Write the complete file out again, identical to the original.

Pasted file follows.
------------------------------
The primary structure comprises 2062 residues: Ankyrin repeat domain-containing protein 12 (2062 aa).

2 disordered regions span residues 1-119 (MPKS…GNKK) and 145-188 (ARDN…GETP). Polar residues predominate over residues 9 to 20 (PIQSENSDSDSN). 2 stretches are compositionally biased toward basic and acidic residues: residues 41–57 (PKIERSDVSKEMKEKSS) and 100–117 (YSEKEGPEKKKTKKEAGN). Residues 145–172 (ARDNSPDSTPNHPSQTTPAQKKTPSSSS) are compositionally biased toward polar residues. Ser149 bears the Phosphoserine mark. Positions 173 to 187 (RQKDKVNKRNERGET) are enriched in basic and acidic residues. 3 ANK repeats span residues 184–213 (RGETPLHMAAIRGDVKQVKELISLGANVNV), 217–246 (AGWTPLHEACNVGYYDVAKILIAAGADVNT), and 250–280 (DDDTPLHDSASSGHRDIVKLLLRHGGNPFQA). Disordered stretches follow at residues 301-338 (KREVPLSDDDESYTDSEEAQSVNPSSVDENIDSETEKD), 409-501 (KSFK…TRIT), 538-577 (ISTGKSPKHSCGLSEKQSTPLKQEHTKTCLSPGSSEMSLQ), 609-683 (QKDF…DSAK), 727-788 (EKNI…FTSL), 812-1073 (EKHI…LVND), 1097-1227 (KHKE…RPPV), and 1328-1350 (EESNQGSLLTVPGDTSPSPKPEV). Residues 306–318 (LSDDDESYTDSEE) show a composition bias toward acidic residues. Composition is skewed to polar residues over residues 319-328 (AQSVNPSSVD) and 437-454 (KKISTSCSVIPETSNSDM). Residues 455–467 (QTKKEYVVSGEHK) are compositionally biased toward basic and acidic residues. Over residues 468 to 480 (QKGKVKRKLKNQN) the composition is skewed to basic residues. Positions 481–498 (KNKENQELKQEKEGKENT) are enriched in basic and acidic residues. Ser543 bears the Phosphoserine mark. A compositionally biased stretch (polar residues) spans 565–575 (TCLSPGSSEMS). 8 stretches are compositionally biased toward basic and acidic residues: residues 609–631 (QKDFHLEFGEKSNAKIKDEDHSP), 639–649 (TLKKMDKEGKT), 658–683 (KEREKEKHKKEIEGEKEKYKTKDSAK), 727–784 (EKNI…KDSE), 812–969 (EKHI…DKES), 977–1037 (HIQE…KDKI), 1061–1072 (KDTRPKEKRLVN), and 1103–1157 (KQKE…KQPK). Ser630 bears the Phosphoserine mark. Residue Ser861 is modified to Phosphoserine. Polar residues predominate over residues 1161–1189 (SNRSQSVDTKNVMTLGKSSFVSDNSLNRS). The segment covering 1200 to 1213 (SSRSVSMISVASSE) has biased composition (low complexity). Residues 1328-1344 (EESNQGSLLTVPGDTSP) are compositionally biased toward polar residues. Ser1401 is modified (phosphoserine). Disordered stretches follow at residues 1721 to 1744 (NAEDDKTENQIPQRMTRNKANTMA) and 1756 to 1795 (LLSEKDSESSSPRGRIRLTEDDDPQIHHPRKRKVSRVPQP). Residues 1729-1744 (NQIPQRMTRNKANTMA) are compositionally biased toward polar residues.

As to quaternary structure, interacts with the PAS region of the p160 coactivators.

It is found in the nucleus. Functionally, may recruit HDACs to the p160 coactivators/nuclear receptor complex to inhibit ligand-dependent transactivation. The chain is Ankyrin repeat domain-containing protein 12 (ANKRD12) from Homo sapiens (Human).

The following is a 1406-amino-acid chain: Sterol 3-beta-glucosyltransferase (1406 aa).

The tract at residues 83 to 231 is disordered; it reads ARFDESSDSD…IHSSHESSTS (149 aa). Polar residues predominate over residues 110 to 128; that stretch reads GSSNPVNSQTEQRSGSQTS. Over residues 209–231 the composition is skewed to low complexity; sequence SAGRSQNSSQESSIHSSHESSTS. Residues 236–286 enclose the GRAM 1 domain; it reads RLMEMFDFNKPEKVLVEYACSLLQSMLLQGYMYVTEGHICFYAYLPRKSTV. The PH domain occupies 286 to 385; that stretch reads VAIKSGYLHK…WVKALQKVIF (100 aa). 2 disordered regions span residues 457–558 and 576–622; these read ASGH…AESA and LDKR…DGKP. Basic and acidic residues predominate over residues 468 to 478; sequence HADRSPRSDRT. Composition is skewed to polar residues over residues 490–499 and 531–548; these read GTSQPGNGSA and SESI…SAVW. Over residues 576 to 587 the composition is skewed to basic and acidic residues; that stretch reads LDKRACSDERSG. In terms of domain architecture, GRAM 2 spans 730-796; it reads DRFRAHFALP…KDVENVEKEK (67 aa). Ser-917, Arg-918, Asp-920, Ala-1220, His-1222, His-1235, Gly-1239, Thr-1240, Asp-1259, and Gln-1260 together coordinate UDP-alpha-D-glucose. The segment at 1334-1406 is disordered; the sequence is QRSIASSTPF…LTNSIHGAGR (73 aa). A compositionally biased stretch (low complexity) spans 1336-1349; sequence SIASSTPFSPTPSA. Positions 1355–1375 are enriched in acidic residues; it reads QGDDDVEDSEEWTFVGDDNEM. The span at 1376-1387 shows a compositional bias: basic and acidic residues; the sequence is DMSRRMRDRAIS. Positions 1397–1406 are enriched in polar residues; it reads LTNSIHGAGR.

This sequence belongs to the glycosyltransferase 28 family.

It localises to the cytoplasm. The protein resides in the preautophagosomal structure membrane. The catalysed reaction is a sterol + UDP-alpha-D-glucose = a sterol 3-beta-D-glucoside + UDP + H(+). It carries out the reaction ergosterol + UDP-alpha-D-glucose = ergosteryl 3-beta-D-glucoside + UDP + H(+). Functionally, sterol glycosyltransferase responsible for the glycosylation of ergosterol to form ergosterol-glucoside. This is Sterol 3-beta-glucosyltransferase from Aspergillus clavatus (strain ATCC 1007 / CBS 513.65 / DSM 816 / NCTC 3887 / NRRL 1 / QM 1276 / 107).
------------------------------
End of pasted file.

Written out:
The primary structure comprises 2062 residues: Ankyrin repeat domain-containing protein 12 (2062 aa).

2 disordered regions span residues 1-119 (MPKS…GNKK) and 145-188 (ARDN…GETP). Polar residues predominate over residues 9 to 20 (PIQSENSDSDSN). 2 stretches are compositionally biased toward basic and acidic residues: residues 41–57 (PKIERSDVSKEMKEKSS) and 100–117 (YSEKEGPEKKKTKKEAGN). Residues 145–172 (ARDNSPDSTPNHPSQTTPAQKKTPSSSS) are compositionally biased toward polar residues. Ser149 bears the Phosphoserine mark. Positions 173 to 187 (RQKDKVNKRNERGET) are enriched in basic and acidic residues. 3 ANK repeats span residues 184–213 (RGETPLHMAAIRGDVKQVKELISLGANVNV), 217–246 (AGWTPLHEACNVGYYDVAKILIAAGADVNT), and 250–280 (DDDTPLHDSASSGHRDIVKLLLRHGGNPFQA). Disordered stretches follow at residues 301-338 (KREVPLSDDDESYTDSEEAQSVNPSSVDENIDSETEKD), 409-501 (KSFK…TRIT), 538-577 (ISTGKSPKHSCGLSEKQSTPLKQEHTKTCLSPGSSEMSLQ), 609-683 (QKDF…DSAK), 727-788 (EKNI…FTSL), 812-1073 (EKHI…LVND), 1097-1227 (KHKE…RPPV), and 1328-1350 (EESNQGSLLTVPGDTSPSPKPEV). Residues 306–318 (LSDDDESYTDSEE) show a composition bias toward acidic residues. Composition is skewed to polar residues over residues 319-328 (AQSVNPSSVD) and 437-454 (KKISTSCSVIPETSNSDM). Residues 455–467 (QTKKEYVVSGEHK) are compositionally biased toward basic and acidic residues. Over residues 468 to 480 (QKGKVKRKLKNQN) the composition is skewed to basic residues. Positions 481–498 (KNKENQELKQEKEGKENT) are enriched in basic and acidic residues. Ser543 bears the Phosphoserine mark. A compositionally biased stretch (polar residues) spans 565–575 (TCLSPGSSEMS). 8 stretches are compositionally biased toward basic and acidic residues: residues 609–631 (QKDFHLEFGEKSNAKIKDEDHSP), 639–649 (TLKKMDKEGKT), 658–683 (KEREKEKHKKEIEGEKEKYKTKDSAK), 727–784 (EKNI…KDSE), 812–969 (EKHI…DKES), 977–1037 (HIQE…KDKI), 1061–1072 (KDTRPKEKRLVN), and 1103–1157 (KQKE…KQPK). Ser630 bears the Phosphoserine mark. Residue Ser861 is modified to Phosphoserine. Polar residues predominate over residues 1161–1189 (SNRSQSVDTKNVMTLGKSSFVSDNSLNRS). The segment covering 1200 to 1213 (SSRSVSMISVASSE) has biased composition (low complexity). Residues 1328-1344 (EESNQGSLLTVPGDTSP) are compositionally biased toward polar residues. Ser1401 is modified (phosphoserine). Disordered stretches follow at residues 1721 to 1744 (NAEDDKTENQIPQRMTRNKANTMA) and 1756 to 1795 (LLSEKDSESSSPRGRIRLTEDDDPQIHHPRKRKVSRVPQP). Residues 1729-1744 (NQIPQRMTRNKANTMA) are compositionally biased toward polar residues.

As to quaternary structure, interacts with the PAS region of the p160 coactivators.

It is found in the nucleus. Functionally, may recruit HDACs to the p160 coactivators/nuclear receptor complex to inhibit ligand-dependent transactivation. The chain is Ankyrin repeat domain-containing protein 12 (ANKRD12) from Homo sapiens (Human).

The following is a 1406-amino-acid chain: Sterol 3-beta-glucosyltransferase (1406 aa).

The tract at residues 83 to 231 is disordered; it reads ARFDESSDSD…IHSSHESSTS (149 aa). Polar residues predominate over residues 110 to 128; that stretch reads GSSNPVNSQTEQRSGSQTS. Over residues 209–231 the composition is skewed to low complexity; sequence SAGRSQNSSQESSIHSSHESSTS. Residues 236–286 enclose the GRAM 1 domain; it reads RLMEMFDFNKPEKVLVEYACSLLQSMLLQGYMYVTEGHICFYAYLPRKSTV. The PH domain occupies 286 to 385; that stretch reads VAIKSGYLHK…WVKALQKVIF (100 aa). 2 disordered regions span residues 457–558 and 576–622; these read ASGH…AESA and LDKR…DGKP. Basic and acidic residues predominate over residues 468 to 478; sequence HADRSPRSDRT. Composition is skewed to polar residues over residues 490–499 and 531–548; these read GTSQPGNGSA and SESI…SAVW. Over residues 576 to 587 the composition is skewed to basic and acidic residues; that stretch reads LDKRACSDERSG. In terms of domain architecture, GRAM 2 spans 730-796; it reads DRFRAHFALP…KDVENVEKEK (67 aa). Ser-917, Arg-918, Asp-920, Ala-1220, His-1222, His-1235, Gly-1239, Thr-1240, Asp-1259, and Gln-1260 together coordinate UDP-alpha-D-glucose. The segment at 1334-1406 is disordered; the sequence is QRSIASSTPF…LTNSIHGAGR (73 aa). A compositionally biased stretch (low complexity) spans 1336-1349; sequence SIASSTPFSPTPSA. Positions 1355–1375 are enriched in acidic residues; it reads QGDDDVEDSEEWTFVGDDNEM. The span at 1376-1387 shows a compositional bias: basic and acidic residues; the sequence is DMSRRMRDRAIS. Positions 1397–1406 are enriched in polar residues; it reads LTNSIHGAGR.

This sequence belongs to the glycosyltransferase 28 family.

It localises to the cytoplasm. The protein resides in the preautophagosomal structure membrane. The catalysed reaction is a sterol + UDP-alpha-D-glucose = a sterol 3-beta-D-glucoside + UDP + H(+). It carries out the reaction ergosterol + UDP-alpha-D-glucose = ergosteryl 3-beta-D-glucoside + UDP + H(+). Functionally, sterol glycosyltransferase responsible for the glycosylation of ergosterol to form ergosterol-glucoside. This is Sterol 3-beta-glucosyltransferase from Aspergillus clavatus (strain ATCC 1007 / CBS 513.65 / DSM 816 / NCTC 3887 / NRRL 1 / QM 1276 / 107).